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Press Releases

March 13, 2017
Pass It On: Without Agriculture We’d All Starve
Contact: Elaine Lidholm, VDACS - 804.786.7686

Agriculture is sort of a big word but a simple concept: at its heart, agriculture equals food. We all need to eat, so agriculture is a big deal. In fact as the state’s #1 private industry, it’s the biggest deal in Virginia. It’s also a very good deal.

In 1960, Americans spent almost 18 percent of disposable income on food consumed at home. By 2013, they were spending less than six percent. In other countries, consumers devote double and triple that percentage to food. (Source: USDA, Economic Research Service)

According to the Virginia Department of Agriculture and Consumer Services, March 19 – 25, 2017 is Virginia Agriculture Week and the ideal time to give some thought – and some thanks – to our farmers for all they do, all year round, for all of us.

No matter which food tops your list – barbecued chicken, juicy steaks, fluffy scrambled eggs, sweet strawberries, peanut butter sandwiches, steamed crabs, corn on the cob, ice-cold milk, thinly sliced country ham, local wine or beer, and more – you can thank a farmer for all the plowing, planting, growing, cultivating and harvesting it took to put it on your table.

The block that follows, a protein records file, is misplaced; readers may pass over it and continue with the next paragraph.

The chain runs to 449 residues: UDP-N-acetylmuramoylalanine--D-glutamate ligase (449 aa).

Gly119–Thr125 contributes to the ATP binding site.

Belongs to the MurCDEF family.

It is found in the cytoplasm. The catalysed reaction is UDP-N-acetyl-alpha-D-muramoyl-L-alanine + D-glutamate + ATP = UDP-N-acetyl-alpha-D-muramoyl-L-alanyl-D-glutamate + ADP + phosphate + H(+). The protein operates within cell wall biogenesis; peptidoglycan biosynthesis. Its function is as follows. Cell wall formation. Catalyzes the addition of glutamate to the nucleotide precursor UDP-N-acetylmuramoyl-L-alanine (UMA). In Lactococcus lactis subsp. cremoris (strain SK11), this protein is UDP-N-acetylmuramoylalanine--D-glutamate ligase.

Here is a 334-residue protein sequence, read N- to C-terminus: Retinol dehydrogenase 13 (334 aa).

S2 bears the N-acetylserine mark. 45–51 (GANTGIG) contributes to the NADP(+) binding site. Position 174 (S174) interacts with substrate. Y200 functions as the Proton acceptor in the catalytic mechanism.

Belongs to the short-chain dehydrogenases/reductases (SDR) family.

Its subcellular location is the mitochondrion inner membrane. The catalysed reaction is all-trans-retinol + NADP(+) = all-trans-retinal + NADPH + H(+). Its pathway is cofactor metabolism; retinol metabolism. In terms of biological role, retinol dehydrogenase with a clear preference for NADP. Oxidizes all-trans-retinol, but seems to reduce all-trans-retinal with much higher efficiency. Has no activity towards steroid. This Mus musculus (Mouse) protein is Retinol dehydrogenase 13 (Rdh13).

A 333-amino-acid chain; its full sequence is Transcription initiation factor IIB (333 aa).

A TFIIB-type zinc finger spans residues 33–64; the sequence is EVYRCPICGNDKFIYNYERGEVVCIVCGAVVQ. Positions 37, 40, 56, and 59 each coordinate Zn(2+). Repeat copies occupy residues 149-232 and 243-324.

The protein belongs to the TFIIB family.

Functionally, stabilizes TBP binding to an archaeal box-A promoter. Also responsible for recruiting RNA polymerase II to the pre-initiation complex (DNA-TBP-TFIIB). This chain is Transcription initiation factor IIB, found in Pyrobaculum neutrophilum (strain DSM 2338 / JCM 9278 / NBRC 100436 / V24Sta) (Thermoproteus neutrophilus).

Virginia farmers also deserve a pat on the back for agriculture’s amazing diversity in the Commonwealth. Food is just the beginning. Also consider horses, lumber and wood products, wool and cotton fiber, bedding and garden plants, Christmas trees, tobacco, sod, foliage plants and cut flowers. For more than 400 years, farmers have provided Virginians with food, fiber and other essentials despite soaring temperatures, plummeting prices, daunting regulations and fluctuating market conditions. 

Thank them, too, for constantly striving to improve agriculture over the last four centuries. By using innovative technology, the latest scientific information and a lot of hard work, farmers have increased agricultural efficiency. In the 1930s, one farmer supplied enough food for 9.8 people in the U.S. and abroad; by the 1960s, the number had grown to 25.8 people. In the 1990s, each farmer was feeding 129 people, and today a farmer is able to feed his or her own family plus 155 additional people around the world.

If you need another reason to thank a farmer, consider this: they are the people who provide you with green meadows, clear streams, beautiful vistas and a bunch of really cool equipment and adorable animals that they might let you ride, feed or pet if you stopped by. The least you could do during Virginia Agriculture Week is to thank them by buying Virginia grown or raised products wherever you shop.

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